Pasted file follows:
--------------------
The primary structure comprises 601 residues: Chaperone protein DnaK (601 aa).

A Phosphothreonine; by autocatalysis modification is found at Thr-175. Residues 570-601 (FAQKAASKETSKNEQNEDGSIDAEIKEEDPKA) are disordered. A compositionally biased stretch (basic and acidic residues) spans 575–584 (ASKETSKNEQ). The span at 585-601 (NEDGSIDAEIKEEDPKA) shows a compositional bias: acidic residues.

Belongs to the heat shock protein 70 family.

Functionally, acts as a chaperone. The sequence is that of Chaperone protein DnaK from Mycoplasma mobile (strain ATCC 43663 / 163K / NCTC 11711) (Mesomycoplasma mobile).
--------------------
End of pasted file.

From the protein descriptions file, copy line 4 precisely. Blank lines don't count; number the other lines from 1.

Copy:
Functionally, acts as a chaperone. The sequence is that of Chaperone protein DnaK from Mycoplasma mobile (strain ATCC 43663 / 163K / NCTC 11711) (Mesomycoplasma mobile).